the sea glass dressing table.

Several weeks ago one of my blog readers contacted me and asked if I was interested in purchasing some furniture she was getting rid of.  She sent me some photos and quoted a bargain price, so I said sure.  She lives about 40 minutes away, which is a bit far but worth it because there were three pieces, and as I said, there was also that bargain price tag.

So one Friday night Mr. Q and I headed out to pick up the furniture.  We headed straight up I35, took the exit for Wyoming, MN and headed due west down a dark, curvy road with a 55 mph speed limit.  One thing I’ve mentioned here on the blog before is that I am a city girl.  I like my roads well lit at night, and straight and familiar doesn’t hurt either.  I also find that when you are driving on these country roads, the locals behind you get quite impatient if you don’t go at least 5 – 10 miles over the speed limit.  You see, they know the road.  But I didn’t, so I was driving 55 and being very cautious, using my high beams every chance I got.

We made it safely to our destination and loaded up the three pieces, which fit perfectly into our van.  Then we headed back the way we came.  We were about halfway back to the interstate when we came upon an accident scene.  No emergency vehicles had arrived yet, however I could see flashing lights headed our way from further down the road.  The roadway was full of debris.  There were multiple cars pulled over on both sides of the road and people dashing around.  And did I mention how dark it was?  We couldn’t really see much, so by the time we realized what was going on it was too late for us to pull over, the shoulders on either side were full of cars.  So we kept going, driving very slowly through the debris field.  It wasn’t until we were almost through that I glanced over and saw the van that was on its side in the ditch.

As I mentioned there were plenty of people on the scene.  A police car was responding.  And Mr. Q and I have no special skills that we can offer at the scene of an accident.  So we just kept on going.  We would only have been in the way had we stopped.

All the way home we wondered what had happened and whether or not the occupants of the vehicle were OK.  It wasn’t until a couple of days later that I learned that some of the passersby had put out a fire in the van using snow.  The driver of the van died on the scene.  His wife was airlifted to the hospital.  There was a second vehicle involved (we never saw that one) and that driver was also airlifted.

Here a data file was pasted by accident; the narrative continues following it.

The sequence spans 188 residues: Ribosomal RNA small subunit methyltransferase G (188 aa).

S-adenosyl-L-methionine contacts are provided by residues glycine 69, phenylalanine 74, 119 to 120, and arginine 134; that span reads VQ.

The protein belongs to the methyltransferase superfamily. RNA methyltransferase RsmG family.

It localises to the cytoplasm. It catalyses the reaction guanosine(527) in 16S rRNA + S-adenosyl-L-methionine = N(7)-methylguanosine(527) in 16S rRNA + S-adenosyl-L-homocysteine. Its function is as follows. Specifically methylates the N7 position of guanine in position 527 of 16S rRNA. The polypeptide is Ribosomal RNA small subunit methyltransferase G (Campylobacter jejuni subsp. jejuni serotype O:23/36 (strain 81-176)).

I really debated whether or not to share this story with you guys.  It’s so sad, and I really want my blog to be a happy place.  But I’m still feeling haunted by this.  Had we been on the road 10 minutes earlier, would it have been us in that accident?

My heart goes out to the family that lost a loved one, and I am reminded to be incredibly grateful for the life that Mr. Q and I get to go on living.  And also for the reminder to drive cautiously on dark country roads at night, or really anywhere, anytime.  If nothing else, I hope all of you reading this will slow down, don’t use your phones while driving, and just remember to treat driving with the respect it deserves.  Driving continues to be the most dangerous activity that most of us participate in on a daily basis.  So please, be safe.

Now let’s move on to happier topics, shall we?

I’ve finished one of the pieces we picked up that night and I want to share it with you today.  Here’s the before.  The mirror is just leaning against the back, but later on you’ll see it in place.

I know I broke one of my photography composition rules with this photo, I took it from a standing position shooting slightly downward.  But I was trying to keep myself out of the mirror.  And hey, it’s a ‘before picture’, so I don’t have to follow the rules for that, right?  It’s supposed to look bad.

As you can see, the finish is rather beat up.  In addition, there is an unseen problem.  It was pretty smoky smelling.  But that just made this a great opportunity for me to try the BOSS that Dixie Belle sent to me a while back.  BOSS stands for Blocks Odors Stains Stops bleed-thru.

The instructions require two coats of BOSS followed by paint.  Logic dictates that in order to block the odor, I have to coat every surface inside and out.  To experiment with that I coated the insides of a drawer and then asked Mr. Q to give it the sniff test.  Sure enough, he agreed that the inside of the drawer no longer smelled of smoke.  However, turning the drawer over, the underside still smelled.

So, two coats on every surface.  I went through almost an entire 16 oz. jar of BOSS for this one piece of furniture.  The jar costs around $18.  When you are negotiating the price for a piece of smoky furniture, just remember that the smell can easily be dealt with using this product but be sure to factor in the extra cost if you are flipping the piece to sell.

The BOSS leaves a sort of tacky surface behind.  Perfect for hanging onto paint, but that also means you must put paint over it you can’t just leave it.  So that meant painting every surface as well.

Luckily Dixie Belle had just sent me a fresh batch of paint including a jar of Sea Glass, a beautiful blue green.  I knew it would work beautifully with some lovely jadeite knobs that I had in my stash.  I purchased them a while back from D Lawless.

While painting this piece I used the Dixie Belle method of dipping my brush into a cup of water first, then into the paint which basically results in watered down paint.  The paint goes on much smoother this way.  If you are one of those people who don’t like to see brush strokes, this is the way to achieve that.  I used two coats of paint on everything except the undersides of the drawers which only got one coat.

After painting the insides and outsides of each drawer, I also added a topcoat of Dixie Belle’s Flat Clear Coat and then lined them with scrapbook paper.

Now, here’s something I learned recently about Dixie Belle paint.  You don’t have to put a top coat over it.  What?  Do your eyes deceive you?  No they don’t.  It’s true.  Once the paint cures (in about 30 days) it is very durable without a top coat.  Eureka!  This was a revelation to me.